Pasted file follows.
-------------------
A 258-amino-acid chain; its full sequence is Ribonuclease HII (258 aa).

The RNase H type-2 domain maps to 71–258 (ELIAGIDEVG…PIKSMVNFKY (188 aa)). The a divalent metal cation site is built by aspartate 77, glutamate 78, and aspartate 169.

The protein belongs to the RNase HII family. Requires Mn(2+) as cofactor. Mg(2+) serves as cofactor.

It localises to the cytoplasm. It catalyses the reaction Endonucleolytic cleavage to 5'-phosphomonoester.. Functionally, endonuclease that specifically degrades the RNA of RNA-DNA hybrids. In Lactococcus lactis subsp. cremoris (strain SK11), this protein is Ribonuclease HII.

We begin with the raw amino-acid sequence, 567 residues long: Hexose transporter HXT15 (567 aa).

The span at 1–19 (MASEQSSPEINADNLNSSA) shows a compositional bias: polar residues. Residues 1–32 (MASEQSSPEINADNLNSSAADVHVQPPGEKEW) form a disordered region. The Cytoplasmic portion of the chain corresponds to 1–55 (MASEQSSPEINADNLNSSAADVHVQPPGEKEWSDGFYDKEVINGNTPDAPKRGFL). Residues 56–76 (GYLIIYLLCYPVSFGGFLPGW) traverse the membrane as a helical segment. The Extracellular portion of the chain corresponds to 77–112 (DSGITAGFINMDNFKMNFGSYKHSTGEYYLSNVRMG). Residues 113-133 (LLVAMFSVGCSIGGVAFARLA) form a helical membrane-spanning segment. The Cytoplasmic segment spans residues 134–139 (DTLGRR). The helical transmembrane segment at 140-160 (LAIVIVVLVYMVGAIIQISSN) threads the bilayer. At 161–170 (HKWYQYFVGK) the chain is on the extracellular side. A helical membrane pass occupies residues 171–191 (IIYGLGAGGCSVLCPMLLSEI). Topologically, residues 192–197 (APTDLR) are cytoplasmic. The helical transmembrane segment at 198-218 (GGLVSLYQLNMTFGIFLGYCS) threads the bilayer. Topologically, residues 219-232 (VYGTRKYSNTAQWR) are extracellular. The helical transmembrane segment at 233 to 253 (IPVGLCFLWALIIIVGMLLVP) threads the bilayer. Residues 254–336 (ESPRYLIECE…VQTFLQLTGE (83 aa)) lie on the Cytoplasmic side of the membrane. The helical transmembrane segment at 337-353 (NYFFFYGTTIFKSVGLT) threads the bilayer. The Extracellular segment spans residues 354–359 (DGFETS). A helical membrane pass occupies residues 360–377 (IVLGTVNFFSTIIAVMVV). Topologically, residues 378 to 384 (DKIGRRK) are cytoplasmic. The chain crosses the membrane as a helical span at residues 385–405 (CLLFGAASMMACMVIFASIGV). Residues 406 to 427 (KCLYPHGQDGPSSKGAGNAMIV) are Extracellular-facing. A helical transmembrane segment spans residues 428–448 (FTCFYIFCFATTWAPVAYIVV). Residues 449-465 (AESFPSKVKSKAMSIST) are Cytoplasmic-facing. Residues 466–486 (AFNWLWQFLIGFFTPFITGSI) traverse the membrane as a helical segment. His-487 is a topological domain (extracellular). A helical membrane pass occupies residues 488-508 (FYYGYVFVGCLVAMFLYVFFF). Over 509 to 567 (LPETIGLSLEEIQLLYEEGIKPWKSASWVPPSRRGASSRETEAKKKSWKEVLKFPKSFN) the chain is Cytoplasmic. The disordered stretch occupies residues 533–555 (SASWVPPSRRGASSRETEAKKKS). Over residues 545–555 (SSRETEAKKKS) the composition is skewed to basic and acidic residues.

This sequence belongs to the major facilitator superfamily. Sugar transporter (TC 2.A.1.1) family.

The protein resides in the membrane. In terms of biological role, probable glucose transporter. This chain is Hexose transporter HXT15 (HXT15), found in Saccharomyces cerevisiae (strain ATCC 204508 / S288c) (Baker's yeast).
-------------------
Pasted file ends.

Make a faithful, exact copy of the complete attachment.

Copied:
A 258-amino-acid chain; its full sequence is Ribonuclease HII (258 aa).

The RNase H type-2 domain maps to 71–258 (ELIAGIDEVG…PIKSMVNFKY (188 aa)). The a divalent metal cation site is built by aspartate 77, glutamate 78, and aspartate 169.

The protein belongs to the RNase HII family. Requires Mn(2+) as cofactor. Mg(2+) serves as cofactor.

It localises to the cytoplasm. It catalyses the reaction Endonucleolytic cleavage to 5'-phosphomonoester.. Functionally, endonuclease that specifically degrades the RNA of RNA-DNA hybrids. In Lactococcus lactis subsp. cremoris (strain SK11), this protein is Ribonuclease HII.

We begin with the raw amino-acid sequence, 567 residues long: Hexose transporter HXT15 (567 aa).

The span at 1–19 (MASEQSSPEINADNLNSSA) shows a compositional bias: polar residues. Residues 1–32 (MASEQSSPEINADNLNSSAADVHVQPPGEKEW) form a disordered region. The Cytoplasmic portion of the chain corresponds to 1–55 (MASEQSSPEINADNLNSSAADVHVQPPGEKEWSDGFYDKEVINGNTPDAPKRGFL). Residues 56–76 (GYLIIYLLCYPVSFGGFLPGW) traverse the membrane as a helical segment. The Extracellular portion of the chain corresponds to 77–112 (DSGITAGFINMDNFKMNFGSYKHSTGEYYLSNVRMG). Residues 113-133 (LLVAMFSVGCSIGGVAFARLA) form a helical membrane-spanning segment. The Cytoplasmic segment spans residues 134–139 (DTLGRR). The helical transmembrane segment at 140-160 (LAIVIVVLVYMVGAIIQISSN) threads the bilayer. At 161–170 (HKWYQYFVGK) the chain is on the extracellular side. A helical membrane pass occupies residues 171–191 (IIYGLGAGGCSVLCPMLLSEI). Topologically, residues 192–197 (APTDLR) are cytoplasmic. The helical transmembrane segment at 198-218 (GGLVSLYQLNMTFGIFLGYCS) threads the bilayer. Topologically, residues 219-232 (VYGTRKYSNTAQWR) are extracellular. The helical transmembrane segment at 233 to 253 (IPVGLCFLWALIIIVGMLLVP) threads the bilayer. Residues 254–336 (ESPRYLIECE…VQTFLQLTGE (83 aa)) lie on the Cytoplasmic side of the membrane. The helical transmembrane segment at 337-353 (NYFFFYGTTIFKSVGLT) threads the bilayer. The Extracellular segment spans residues 354–359 (DGFETS). A helical membrane pass occupies residues 360–377 (IVLGTVNFFSTIIAVMVV). Topologically, residues 378 to 384 (DKIGRRK) are cytoplasmic. The chain crosses the membrane as a helical span at residues 385–405 (CLLFGAASMMACMVIFASIGV). Residues 406 to 427 (KCLYPHGQDGPSSKGAGNAMIV) are Extracellular-facing. A helical transmembrane segment spans residues 428–448 (FTCFYIFCFATTWAPVAYIVV). Residues 449-465 (AESFPSKVKSKAMSIST) are Cytoplasmic-facing. Residues 466–486 (AFNWLWQFLIGFFTPFITGSI) traverse the membrane as a helical segment. His-487 is a topological domain (extracellular). A helical membrane pass occupies residues 488-508 (FYYGYVFVGCLVAMFLYVFFF). Over 509 to 567 (LPETIGLSLEEIQLLYEEGIKPWKSASWVPPSRRGASSRETEAKKKSWKEVLKFPKSFN) the chain is Cytoplasmic. The disordered stretch occupies residues 533–555 (SASWVPPSRRGASSRETEAKKKS). Over residues 545–555 (SSRETEAKKKS) the composition is skewed to basic and acidic residues.

This sequence belongs to the major facilitator superfamily. Sugar transporter (TC 2.A.1.1) family.

The protein resides in the membrane. In terms of biological role, probable glucose transporter. This chain is Hexose transporter HXT15 (HXT15), found in Saccharomyces cerevisiae (strain ATCC 204508 / S288c) (Baker's yeast).